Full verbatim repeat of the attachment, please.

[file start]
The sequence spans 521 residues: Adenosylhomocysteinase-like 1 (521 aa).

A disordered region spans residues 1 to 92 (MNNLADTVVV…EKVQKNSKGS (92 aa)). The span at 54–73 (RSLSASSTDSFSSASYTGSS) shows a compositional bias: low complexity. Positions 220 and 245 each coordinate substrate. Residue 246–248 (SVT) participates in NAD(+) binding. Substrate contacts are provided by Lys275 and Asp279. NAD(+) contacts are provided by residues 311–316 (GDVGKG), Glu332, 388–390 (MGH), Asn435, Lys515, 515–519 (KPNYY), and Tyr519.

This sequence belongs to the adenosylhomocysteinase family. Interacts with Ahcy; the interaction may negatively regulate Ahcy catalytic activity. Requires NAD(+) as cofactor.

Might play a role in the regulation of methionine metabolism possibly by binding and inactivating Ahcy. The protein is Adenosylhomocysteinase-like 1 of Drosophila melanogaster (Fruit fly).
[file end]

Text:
The sequence spans 521 residues: Adenosylhomocysteinase-like 1 (521 aa).

A disordered region spans residues 1 to 92 (MNNLADTVVV…EKVQKNSKGS (92 aa)). The span at 54–73 (RSLSASSTDSFSSASYTGSS) shows a compositional bias: low complexity. Positions 220 and 245 each coordinate substrate. Residue 246–248 (SVT) participates in NAD(+) binding. Substrate contacts are provided by Lys275 and Asp279. NAD(+) contacts are provided by residues 311–316 (GDVGKG), Glu332, 388–390 (MGH), Asn435, Lys515, 515–519 (KPNYY), and Tyr519.

This sequence belongs to the adenosylhomocysteinase family. Interacts with Ahcy; the interaction may negatively regulate Ahcy catalytic activity. Requires NAD(+) as cofactor.

Might play a role in the regulation of methionine metabolism possibly by binding and inactivating Ahcy. The protein is Adenosylhomocysteinase-like 1 of Drosophila melanogaster (Fruit fly).